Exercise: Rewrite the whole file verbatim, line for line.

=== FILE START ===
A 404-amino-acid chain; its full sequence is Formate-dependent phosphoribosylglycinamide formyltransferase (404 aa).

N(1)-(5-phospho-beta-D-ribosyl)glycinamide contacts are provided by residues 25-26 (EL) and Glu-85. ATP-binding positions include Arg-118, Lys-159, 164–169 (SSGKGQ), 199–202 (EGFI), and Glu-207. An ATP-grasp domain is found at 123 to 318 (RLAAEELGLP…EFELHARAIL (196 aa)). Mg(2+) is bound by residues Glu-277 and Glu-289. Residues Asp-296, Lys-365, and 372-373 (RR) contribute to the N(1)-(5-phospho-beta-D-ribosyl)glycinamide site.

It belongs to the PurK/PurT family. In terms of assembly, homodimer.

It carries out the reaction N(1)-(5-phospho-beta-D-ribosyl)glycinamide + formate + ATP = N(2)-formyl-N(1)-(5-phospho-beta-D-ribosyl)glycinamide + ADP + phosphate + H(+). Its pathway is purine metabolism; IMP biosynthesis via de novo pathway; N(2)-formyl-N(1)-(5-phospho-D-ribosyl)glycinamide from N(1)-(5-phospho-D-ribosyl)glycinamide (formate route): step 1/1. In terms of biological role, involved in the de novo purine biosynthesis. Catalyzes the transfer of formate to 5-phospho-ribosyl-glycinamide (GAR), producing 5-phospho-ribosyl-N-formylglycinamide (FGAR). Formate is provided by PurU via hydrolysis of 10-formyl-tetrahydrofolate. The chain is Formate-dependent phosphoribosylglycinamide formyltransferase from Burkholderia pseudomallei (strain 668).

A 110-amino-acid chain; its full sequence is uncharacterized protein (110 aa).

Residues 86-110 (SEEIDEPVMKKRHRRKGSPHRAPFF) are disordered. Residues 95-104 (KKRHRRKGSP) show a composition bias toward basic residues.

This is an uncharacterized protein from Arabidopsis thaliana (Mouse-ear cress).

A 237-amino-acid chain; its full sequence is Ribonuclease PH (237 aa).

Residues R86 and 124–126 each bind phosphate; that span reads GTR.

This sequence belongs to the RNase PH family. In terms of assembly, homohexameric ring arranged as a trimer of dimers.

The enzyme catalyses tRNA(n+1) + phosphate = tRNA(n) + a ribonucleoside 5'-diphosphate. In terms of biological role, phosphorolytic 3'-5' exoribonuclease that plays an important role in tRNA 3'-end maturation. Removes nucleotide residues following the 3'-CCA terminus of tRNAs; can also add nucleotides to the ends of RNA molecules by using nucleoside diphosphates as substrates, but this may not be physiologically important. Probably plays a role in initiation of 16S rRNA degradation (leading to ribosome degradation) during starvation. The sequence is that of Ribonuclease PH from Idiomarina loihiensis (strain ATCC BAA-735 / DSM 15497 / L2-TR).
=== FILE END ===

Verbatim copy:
A 404-amino-acid chain; its full sequence is Formate-dependent phosphoribosylglycinamide formyltransferase (404 aa).

N(1)-(5-phospho-beta-D-ribosyl)glycinamide contacts are provided by residues 25-26 (EL) and Glu-85. ATP-binding positions include Arg-118, Lys-159, 164–169 (SSGKGQ), 199–202 (EGFI), and Glu-207. An ATP-grasp domain is found at 123 to 318 (RLAAEELGLP…EFELHARAIL (196 aa)). Mg(2+) is bound by residues Glu-277 and Glu-289. Residues Asp-296, Lys-365, and 372-373 (RR) contribute to the N(1)-(5-phospho-beta-D-ribosyl)glycinamide site.

It belongs to the PurK/PurT family. In terms of assembly, homodimer.

It carries out the reaction N(1)-(5-phospho-beta-D-ribosyl)glycinamide + formate + ATP = N(2)-formyl-N(1)-(5-phospho-beta-D-ribosyl)glycinamide + ADP + phosphate + H(+). Its pathway is purine metabolism; IMP biosynthesis via de novo pathway; N(2)-formyl-N(1)-(5-phospho-D-ribosyl)glycinamide from N(1)-(5-phospho-D-ribosyl)glycinamide (formate route): step 1/1. In terms of biological role, involved in the de novo purine biosynthesis. Catalyzes the transfer of formate to 5-phospho-ribosyl-glycinamide (GAR), producing 5-phospho-ribosyl-N-formylglycinamide (FGAR). Formate is provided by PurU via hydrolysis of 10-formyl-tetrahydrofolate. The chain is Formate-dependent phosphoribosylglycinamide formyltransferase from Burkholderia pseudomallei (strain 668).

A 110-amino-acid chain; its full sequence is uncharacterized protein (110 aa).

Residues 86-110 (SEEIDEPVMKKRHRRKGSPHRAPFF) are disordered. Residues 95-104 (KKRHRRKGSP) show a composition bias toward basic residues.

This is an uncharacterized protein from Arabidopsis thaliana (Mouse-ear cress).

A 237-amino-acid chain; its full sequence is Ribonuclease PH (237 aa).

Residues R86 and 124–126 each bind phosphate; that span reads GTR.

This sequence belongs to the RNase PH family. In terms of assembly, homohexameric ring arranged as a trimer of dimers.

The enzyme catalyses tRNA(n+1) + phosphate = tRNA(n) + a ribonucleoside 5'-diphosphate. In terms of biological role, phosphorolytic 3'-5' exoribonuclease that plays an important role in tRNA 3'-end maturation. Removes nucleotide residues following the 3'-CCA terminus of tRNAs; can also add nucleotides to the ends of RNA molecules by using nucleoside diphosphates as substrates, but this may not be physiologically important. Probably plays a role in initiation of 16S rRNA degradation (leading to ribosome degradation) during starvation. The sequence is that of Ribonuclease PH from Idiomarina loihiensis (strain ATCC BAA-735 / DSM 15497 / L2-TR).